Electromagnetic radiation in the microwave wavelengths (on the order of millimetres and centimetres) is absorbed by water molecules. The way this happens, simply put, is that energy is transferred from the oscillation of electric and magnetic fields to the mechanical vibration of water molecules. There is a slight charge separation in these molecules, so they behave like small dipoles. Dipoles try to orient themselves with an external field (think of many magnetic needles being swung back and forth when you oscillate a large magnet above them), thus the molecules acquire kinetic energy. Heat, of course, is exactly this motion of molecules.

Since any food has at least some moisture in it, there are always water molecules spread through the stuff we want heated; once these molecules begin to move, they will begin to collide with other molecules (not necessarily water), spreading the heat more evenly by convection. This is why microwave oven manuals often advise you to apply the oven for a certain period, and then leave the food for a while longer (for the heat to spread). Since the microwaves are not blocked by other substances in the food (only metal is likely to reflect them) they go right through it, heating any part with some moisture (usually everywhere, but you might note one ingredient heats upmore rapidly than another). Radiation not immediately absorbed is just reflected from the interior surface (sheets of metal, or even just a metallic web with holes smaller than the wavelength used), until eventually it hits water. If you don't have any water (say you're nuking a pebble) or there's a lot of metal reflecting the radiation away, then the microwaves won't be absorbed, probably overloading the magnetron inside, with unpleasant consequences for the device (and possibly innocent bystanders). If this happens to you, it's probably because you didn't RTFM, or you just don't care.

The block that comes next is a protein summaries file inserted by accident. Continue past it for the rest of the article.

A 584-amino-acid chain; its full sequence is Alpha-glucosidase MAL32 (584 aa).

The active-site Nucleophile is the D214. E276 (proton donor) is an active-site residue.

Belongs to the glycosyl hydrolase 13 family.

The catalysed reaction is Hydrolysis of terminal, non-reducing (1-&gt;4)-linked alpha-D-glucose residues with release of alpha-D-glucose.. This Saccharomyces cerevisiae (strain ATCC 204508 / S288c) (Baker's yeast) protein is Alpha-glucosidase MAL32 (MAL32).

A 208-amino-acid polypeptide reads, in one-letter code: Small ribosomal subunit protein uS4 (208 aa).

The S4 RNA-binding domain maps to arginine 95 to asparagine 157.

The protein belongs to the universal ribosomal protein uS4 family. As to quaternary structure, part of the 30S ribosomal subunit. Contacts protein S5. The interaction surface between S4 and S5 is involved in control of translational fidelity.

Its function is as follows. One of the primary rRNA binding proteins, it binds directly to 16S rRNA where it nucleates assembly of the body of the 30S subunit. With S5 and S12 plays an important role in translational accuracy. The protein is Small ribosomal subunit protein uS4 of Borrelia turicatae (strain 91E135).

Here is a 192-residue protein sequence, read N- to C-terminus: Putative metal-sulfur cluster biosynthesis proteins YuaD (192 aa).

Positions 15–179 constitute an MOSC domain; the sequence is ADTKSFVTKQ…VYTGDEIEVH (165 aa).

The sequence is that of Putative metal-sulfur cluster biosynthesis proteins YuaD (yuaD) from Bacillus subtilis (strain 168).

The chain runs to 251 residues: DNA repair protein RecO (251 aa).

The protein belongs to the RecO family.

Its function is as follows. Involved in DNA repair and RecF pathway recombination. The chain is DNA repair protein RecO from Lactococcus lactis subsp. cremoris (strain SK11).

An interesting consequence of the way the microwave oven heats water, is that you can superheat water, heating it "beyond the boiling point". If you heat water in the microwave for long enough (but not until you see it boil) it will be in this state. The water will be quite still. If you then drop in a spoon or sprinkle some powder in, it will suddenly boil over. You might see this happen when heating a drink... Normally, the heat energy of a molecule divides "equally" between its several forms of kinetic energy. This should be more properly adressed in thermodynamics, but the point is there's a constant stable relation between the energy of a water molecule's oscillation, and the energy arising from its velocity (motion of the centre of mass). Except that if you quickly give the water molecules energy by vibrating them (in a microwave oven), it takes them quite a while to spread the energy out to other forms (e.g. velocity), which happens through numerous collisions. Since the phenomenon of boiling or evaporation is caused by molecules moving fast enough to break free of their neighbours, this will not occur for a while. Since the molecules are still there, they continue to acquire energy. If you then disturb the water somehow, the collisions are made more likely, and the excess energy is quickly distributed.